Volume 6, Numbers 1 & 2, 2006

An Analytical Framework for the Management and Reform of Public Procurement ......................................... 1
P. R. Schapper, J. V. Malta and D. L. Gilbert

SYMPOSIUM

Symposium on E-Procurement in Public Sector: Part II ......................................................................................... 27
A. Ancarani

Factors Influencing E- Procurement Usage ............................................................................................................. 28
K.Dooley and S. Purchase

The Implementation of an E-Reverse Auction System in an Italian Health Care Organization .......................46
L. Raffa and G. Esposito

Critical Factors That Influence E-Procurement Implementation Success in the Public Sector ...................... 70
K. Vaidya, A. S. M. Sajeev and G. Callender

PRACTITIONERS’ CORNER

Public Procurement Procedures in Turkey ............................................................................................................... 100
S. Kural and U. Alsac

USEFUL REPRINTS

Framework for Assessing the Acquisition Function at Federal Agencies ........................................................... 131
U. S. Government Accountability Office

BOOK REVIEW

Regulating Procurement ............................................................................................................................................... 177
M. Flynn

ABSTRACT. Federal agencies are relying increasingly on contractors to perform their missions. With hundreds of billions of tax dollars spent each year on goods and services, it is essential that federal acquisition be handled in an efficient, effective, and accountable manner. The Government Accountability Office (GAO), however--as well as other accountability organizations, inspectors general, and the agencies themselves--continue to identify systemic weaknesses in key areas of acquisition. In fact, the acquisition function at several agencies has been on GAO's high-risk list, which identifies areas in the federal government with greater vulnerability to fraud, waste, abuse, and mismanagement. In January 2005, we added interagency contracting to this list. Far too often, the result of poor acquisitions has been an inability to obtain quality goods and services on time and at a fair price. We can no longer afford such outcomes. Given current fiscal demands and the fiscal challenges we are likely to face in the 21st century, the federal government must improve its ability to acquire goods and services in a cost-effective manner. GAO developed this framework to enable high-level, qualitative assessments of the strengths and weaknesses of the acquisition function at federal agencies. Such assessments can help senior agency executives identify areas needing greater management attention, and enable accountability organizations (including GAO) to identify areas requiring more focused follow-up work. The framework consists of four interrelated cornerstones that our work has shown are essential to an efficient, effective, and accountable acquisition process: (1) organizational alignment and leadership, (2) policies and processes, (3) human capital, and (4) knowledge and information management. The framework supports an integrated evaluation approach, but each of these cornerstones can stand alone so users of this framework may tailor evaluations to an agency's specific needs.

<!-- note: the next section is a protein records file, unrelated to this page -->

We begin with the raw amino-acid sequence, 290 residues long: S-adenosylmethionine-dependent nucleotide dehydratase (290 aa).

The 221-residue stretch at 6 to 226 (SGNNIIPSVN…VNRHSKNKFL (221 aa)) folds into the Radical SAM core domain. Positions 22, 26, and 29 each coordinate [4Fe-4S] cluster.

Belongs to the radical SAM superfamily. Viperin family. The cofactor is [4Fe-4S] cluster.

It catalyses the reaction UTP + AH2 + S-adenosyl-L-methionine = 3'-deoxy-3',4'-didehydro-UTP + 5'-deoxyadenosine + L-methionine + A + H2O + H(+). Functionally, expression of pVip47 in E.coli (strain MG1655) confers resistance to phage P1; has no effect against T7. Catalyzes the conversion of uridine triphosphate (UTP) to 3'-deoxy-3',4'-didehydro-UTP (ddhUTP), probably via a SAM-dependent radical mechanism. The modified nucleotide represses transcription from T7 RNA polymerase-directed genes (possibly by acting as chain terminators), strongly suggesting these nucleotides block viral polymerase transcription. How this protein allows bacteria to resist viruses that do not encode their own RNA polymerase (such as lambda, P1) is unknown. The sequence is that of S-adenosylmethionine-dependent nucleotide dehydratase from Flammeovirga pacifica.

ABSTRACT. This paper presents the results of a literature survey developed to support a proposed model of the Critical Success Factors (CSFs) likely to impact the success of e-Procurement initiatives in the public sector. It identifies a number of relevant variables for each CSF and presents a model for future research. It also analyses the relative importance of different CSFs and observes that organization and management factors are the most important category for success of e-Procurement initiatives. If e-Procurement initiatives in the public sector are to assist the development of e-Procurement across the information economy, there should be wider discussion and agreement on what constitutes the relevant CSFs and how the achievement of success can be assessed.

ABSTRACT. Turkey transformed the public procurement procedures in year 2002 by two laws; Public Procurement Law and Public Procurement Contracts Law. This situation brought about challenges for the stakeholders from both the public sector and private sector. This paper presents an analysis of the new public procurement procedures to understand the path from the determination of the need to the signing of the contract as well as several special provisions for consultancy services, complaint reviews and statistics of the last two years.

ABSTRACT. E-Procurement (EP) can be defined as using the Internet in the purchasing process (de Boer, Harink & Heijboer, 2002). This paper focuses on the EP implementation process. Such process is defined as the way new technologies are absorbed by organizations and become part of their routines (Capaldo, Raffa & Zollo, 1994; Leonard-Barton, 1988; Leonard & Spring, 2002). This paper illustrates the preliminary results of an explorative study focused on the implementation process of an e-procurement system in the Italian-public-health-care system. Drawing on the ICT implementation process literature, this research aims at contributing to the identification of a set of conditions under which different EP forms appear appropriate in different purchasing and organizational settings (Min & Galle, 1999; Emiliani, 2000).

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